A City Inside

Posted on September 29th, 2016

cityinsideA City Inside
by Tillie Walden

Avery Hill Publishing [available online]
B&W / £7.50
Released 2016

Review by Tom Mortimer

Tillie Walden’s A City Inside is a well crafted follow up to her successful I Love This Part [reviewed here]. A City Inside explores the journey of living, and the resultant formation of our personal inner realm. If that sentence alone spaces you out, hang in there. Much like the character of the book, this is a guided journey.

If you’re looking for points of comparison to allow some entry into what this work might be like, there’s certainly a Little Nemo aspect to it and perhaps some of the depth of Chris Ware. It’s a very ‘indie’ comic, and I say that to give you a sense of the flavours and possible influences. However this is far from me being reductionist, as Walden’s work carries something genuine that goes beyond an adopted fashionable style of visuals.

Walden has an incredible ability to gaze with a rich, poetic vision into the core of being a human in our current world, and then to exquisitely render it on the page. It therefore comes as absolutely no surprise that she has recently been nominated for an Eisner award. Her skills at observation and introspection are key to this book, because it leaves open questions for the reader, challenging us to explore emotive territory. This approach balances the book between one of investment and reward.

For all its focus on memories, A City Inside gravitates much more toward the nature of progression over time than it does nostalgia. We’re taken through the life of a woman, in response to her surroundings, her sensations, her love for her partner. Reflections of a shifting mentality.

Walden’s supporting cast are an array of fabrics, landscapes, forms and shapes – all drawn in a stripped back caricature of realism – which work together to construct a strange and meditative realisation of the inner workings of the mind.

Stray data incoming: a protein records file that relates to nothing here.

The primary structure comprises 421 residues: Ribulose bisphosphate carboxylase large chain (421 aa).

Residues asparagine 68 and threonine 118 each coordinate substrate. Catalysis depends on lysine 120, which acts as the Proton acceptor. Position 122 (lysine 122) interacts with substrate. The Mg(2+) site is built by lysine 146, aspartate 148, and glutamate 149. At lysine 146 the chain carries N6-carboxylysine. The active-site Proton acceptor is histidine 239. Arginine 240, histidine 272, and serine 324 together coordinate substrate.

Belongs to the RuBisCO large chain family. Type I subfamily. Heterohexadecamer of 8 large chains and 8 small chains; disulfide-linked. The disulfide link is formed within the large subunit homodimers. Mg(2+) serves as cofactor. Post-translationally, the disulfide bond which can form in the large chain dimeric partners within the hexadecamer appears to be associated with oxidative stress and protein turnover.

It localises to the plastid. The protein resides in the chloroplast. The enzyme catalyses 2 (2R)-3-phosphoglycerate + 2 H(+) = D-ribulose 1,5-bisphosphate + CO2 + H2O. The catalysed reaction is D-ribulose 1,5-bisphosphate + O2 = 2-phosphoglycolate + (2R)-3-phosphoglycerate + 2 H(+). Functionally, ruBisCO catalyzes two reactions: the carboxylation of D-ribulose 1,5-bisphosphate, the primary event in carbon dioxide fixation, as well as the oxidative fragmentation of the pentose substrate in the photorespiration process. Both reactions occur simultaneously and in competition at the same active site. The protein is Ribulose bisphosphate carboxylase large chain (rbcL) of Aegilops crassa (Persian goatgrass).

I didn’t really touch on the homosexuality aspect of the relationship in my review of I Love This Part, and I’m not sure I need to here, either. I’m wary of taking the book away from what it is in efforts to make it a representative for a larger political struggle, while at the same time there is a fair bit here being achieved. If anything, I think it’s clearly important in so far as the emotional relevance to the author and her personal viewpoint, but there’s also an honesty and out pouring of the heart here that makes her work so beautifully warm and relatable – the love and experiences on show are quite extensively universal. Perhaps this is even more true than it may be in a heterosexual relationship, as the absence of certain weighted gender assumptions and attachments allow the main character and her partner to be levelled far more equally. Certainly, there are a lot of people for whom this publication will mean a lot.

Ultimately, Tillie Walden delivers another book that helps encapsulate and reconnect with the internal world as it maps out our lives. Alternatively, if that is a place you already heavily dwell, you may appreciate the company.